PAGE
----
# Time delay circuit from momentary switch.

Discussion in 'The Projects Forum' started by macke, Jun 17, 2016.

1. ### macke Thread Starter Member

Oct 12, 2014
65
2
Hi I am looking for a time delay circuit operated by a momentary switch. It needs to delay for about 2 seconds then latch on, but only momentarily.
It is only switching A low voltage and current.
Any ideas?

2. ### #12 Expert

Nov 30, 2010
16,283
6,795
Delay what for 2 seconds? A low voltage. How much voltage? A low current. How much current? Is it DC or AC? What frequencies? How long is momentary?

Last edited: Jun 17, 2016
3. ### AlbertHall Well-Known Member

Jun 4, 2014
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383
Sounds like an NE556 application to me.

4. ### Veracis New Member

Jun 8, 2016
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Very vague. Also; "latch" on, but only "momentarily" are contradictions. Would you like to re-word please.

Jun 4, 2014
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6. ### macke Thread Starter Member

Oct 12, 2014
65
2
Hi the circuit currently is as follows. I have 2 momentary push switches. Switch 1 is connected between +5v and PIN 7 on a PIC16F876. Switch 2 is connected between +5v and PIN11 or PIN12 of the same PIC. The pin used depends on the position of toggle switch. I want to replace the 2 momentary push switches with one double pole momentary switch, but 1 pole to operate immediately and the other to operate 2 seconds or so later and with the same momentary action. The time delay does not need to be highly accurate.
Ken

7. ### AnalogKid Distinguished Member

Aug 1, 2013
4,535
1,251
"the same momentary action" ... so, if switch pole 1 (SP1) is closed for 1 second, then 2 seconds after it was first pushed you want switch pole 2 (SP2) to close for 1 second? In other words, does "the same momentary action" mean being closed for the same length of time, no matter how long or short that time was? If so, then you're looking at a time delay circuit, like a shift register. Not a big design problem, but not as simple as a 555.

I' on the other hand, SP2 can be closed for a fixed amount of time no matter how variable the SP1 closure time is, that is easier.

Next, does the 2 second time delay start when SP1 closes (is pushed) or when it opens (is released)?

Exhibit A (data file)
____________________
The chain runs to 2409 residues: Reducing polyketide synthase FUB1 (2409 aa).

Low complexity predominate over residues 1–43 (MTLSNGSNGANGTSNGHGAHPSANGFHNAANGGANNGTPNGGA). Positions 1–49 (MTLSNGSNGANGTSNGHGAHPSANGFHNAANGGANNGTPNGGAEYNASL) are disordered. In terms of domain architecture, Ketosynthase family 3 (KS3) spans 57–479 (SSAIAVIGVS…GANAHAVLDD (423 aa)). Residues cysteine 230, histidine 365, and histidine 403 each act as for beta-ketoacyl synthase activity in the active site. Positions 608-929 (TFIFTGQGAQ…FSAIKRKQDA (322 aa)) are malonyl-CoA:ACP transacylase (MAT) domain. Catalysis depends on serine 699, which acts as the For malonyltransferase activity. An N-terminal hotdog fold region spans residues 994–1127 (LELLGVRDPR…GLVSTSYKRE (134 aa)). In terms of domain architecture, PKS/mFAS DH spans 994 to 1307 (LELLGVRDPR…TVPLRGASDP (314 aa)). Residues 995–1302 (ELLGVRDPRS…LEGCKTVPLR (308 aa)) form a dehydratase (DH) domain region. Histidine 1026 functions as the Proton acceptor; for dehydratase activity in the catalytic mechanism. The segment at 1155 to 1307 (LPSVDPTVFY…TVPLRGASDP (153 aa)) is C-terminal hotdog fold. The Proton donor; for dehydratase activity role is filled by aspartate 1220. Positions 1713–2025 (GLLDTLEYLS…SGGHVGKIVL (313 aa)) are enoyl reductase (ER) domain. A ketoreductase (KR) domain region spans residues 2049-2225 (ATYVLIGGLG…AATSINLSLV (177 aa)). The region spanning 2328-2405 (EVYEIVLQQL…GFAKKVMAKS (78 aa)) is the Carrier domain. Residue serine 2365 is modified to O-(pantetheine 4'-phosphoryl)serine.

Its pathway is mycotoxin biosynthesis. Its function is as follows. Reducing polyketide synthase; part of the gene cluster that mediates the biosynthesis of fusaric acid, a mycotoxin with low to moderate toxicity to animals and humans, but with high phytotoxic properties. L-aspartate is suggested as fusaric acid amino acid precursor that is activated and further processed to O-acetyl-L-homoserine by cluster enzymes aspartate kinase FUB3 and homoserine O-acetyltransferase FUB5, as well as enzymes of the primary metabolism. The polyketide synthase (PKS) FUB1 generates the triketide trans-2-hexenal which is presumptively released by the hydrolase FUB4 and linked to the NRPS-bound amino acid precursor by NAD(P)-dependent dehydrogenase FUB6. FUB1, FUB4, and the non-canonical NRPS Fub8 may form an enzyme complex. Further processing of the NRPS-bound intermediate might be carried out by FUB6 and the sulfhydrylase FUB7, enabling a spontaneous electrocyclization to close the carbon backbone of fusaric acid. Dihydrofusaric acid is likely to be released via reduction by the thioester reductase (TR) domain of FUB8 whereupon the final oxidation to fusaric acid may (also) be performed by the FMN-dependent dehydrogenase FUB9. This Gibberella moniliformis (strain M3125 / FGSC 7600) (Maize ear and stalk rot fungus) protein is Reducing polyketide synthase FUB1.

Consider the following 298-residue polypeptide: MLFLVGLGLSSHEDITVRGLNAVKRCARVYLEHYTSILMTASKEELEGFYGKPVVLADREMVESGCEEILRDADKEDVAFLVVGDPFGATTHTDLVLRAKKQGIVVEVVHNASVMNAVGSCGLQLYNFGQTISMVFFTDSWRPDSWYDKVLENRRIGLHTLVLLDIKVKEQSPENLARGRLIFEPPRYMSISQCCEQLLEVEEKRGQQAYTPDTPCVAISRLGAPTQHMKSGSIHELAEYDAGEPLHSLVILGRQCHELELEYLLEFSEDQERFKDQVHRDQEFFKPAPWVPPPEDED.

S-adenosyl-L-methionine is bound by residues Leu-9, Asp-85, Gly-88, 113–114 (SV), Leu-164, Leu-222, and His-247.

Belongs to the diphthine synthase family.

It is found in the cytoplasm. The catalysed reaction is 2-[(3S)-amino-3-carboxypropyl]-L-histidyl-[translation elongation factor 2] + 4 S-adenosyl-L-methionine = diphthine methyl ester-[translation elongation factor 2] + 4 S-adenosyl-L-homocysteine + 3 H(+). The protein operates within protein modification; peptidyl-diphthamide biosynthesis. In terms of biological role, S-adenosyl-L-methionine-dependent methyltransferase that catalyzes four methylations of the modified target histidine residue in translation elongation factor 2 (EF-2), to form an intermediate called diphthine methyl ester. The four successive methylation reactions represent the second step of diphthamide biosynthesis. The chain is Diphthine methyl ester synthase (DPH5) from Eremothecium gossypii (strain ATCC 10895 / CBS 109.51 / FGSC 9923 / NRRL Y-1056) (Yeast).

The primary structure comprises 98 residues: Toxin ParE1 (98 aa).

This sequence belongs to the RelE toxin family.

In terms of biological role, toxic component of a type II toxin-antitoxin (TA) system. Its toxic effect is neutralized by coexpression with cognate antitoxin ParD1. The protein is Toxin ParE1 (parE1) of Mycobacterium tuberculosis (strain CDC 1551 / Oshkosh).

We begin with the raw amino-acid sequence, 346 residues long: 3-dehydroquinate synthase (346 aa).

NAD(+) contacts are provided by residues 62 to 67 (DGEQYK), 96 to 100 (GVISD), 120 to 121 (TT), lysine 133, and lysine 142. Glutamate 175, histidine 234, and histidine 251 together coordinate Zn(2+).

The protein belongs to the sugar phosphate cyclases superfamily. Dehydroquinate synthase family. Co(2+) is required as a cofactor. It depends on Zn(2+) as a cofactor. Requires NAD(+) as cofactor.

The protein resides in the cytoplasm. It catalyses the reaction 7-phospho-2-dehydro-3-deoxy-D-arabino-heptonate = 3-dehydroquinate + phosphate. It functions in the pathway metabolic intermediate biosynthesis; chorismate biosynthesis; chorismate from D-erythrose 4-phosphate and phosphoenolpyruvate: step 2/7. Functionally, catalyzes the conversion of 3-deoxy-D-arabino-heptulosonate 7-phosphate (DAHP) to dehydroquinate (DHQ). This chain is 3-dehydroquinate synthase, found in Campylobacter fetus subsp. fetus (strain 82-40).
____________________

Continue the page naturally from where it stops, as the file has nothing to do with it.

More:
As you can see, the hardest part of joining two switches into one is settling down on the exact sequence of events. If, for example, you say that when someone pushes a SPST pushbutton switch and either holds it down or releases it immediately, the circuit makes a short pulse immediately on one wire, waits 2 seconds, and then makes a short pulse on a different wire - all of that can be done with a single CMOS hex inverter.

ak

8. ### macke Thread Starter Member

Oct 12, 2014
65
2
Hi the momentary switch is just that. It is pressed and released immediately.

9. ### AnalogKid Distinguished Member

Aug 1, 2013
4,535
1,251
First pass, based on limited information. The CD4093 is a quad 2-in NAND gate with hysteresis on all inputs. This prevents noise bursts when the input is changing very slowly through the transition, as happens with a 2-second voltage ramp.

R2-C2 set the delay between pulses; adjust R2 to fit. OUT2 pulse width is fixed at approx. 0.5 sec. OUT1 pulse width is the length of time the switch button is pressed plus 0.5 sec. The time delay for OUT2 starts when the switch is pressed, not when it is released. This means that if the switch is held down, OUT2 will occur while OUT1 still is active low. If you need positive pulses, either add more parts or change the uC firmware to function with negative pulses.

ak

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10. ### Alec_t AAC Fanatic!

Sep 17, 2013
5,797
1,103
Couldn't you use pin 7 and SP1 as is, use pin 11 or 12 to sense the setting of the toggle switch, then perform whatever action you wanted for SP2 by using a 2-second software delay?

11. ### AlbertHall Well-Known Member

Jun 4, 2014
1,935
383
Yes, if the switches are connected to a uC then no external circuitry is needed it can all be done in code.

12. ### macke Thread Starter Member

Oct 12, 2014
65
2
This would be OK, but I have absolutely no idea how to change the code. It is a program written in assembly language.

13. ### AnalogKid Distinguished Member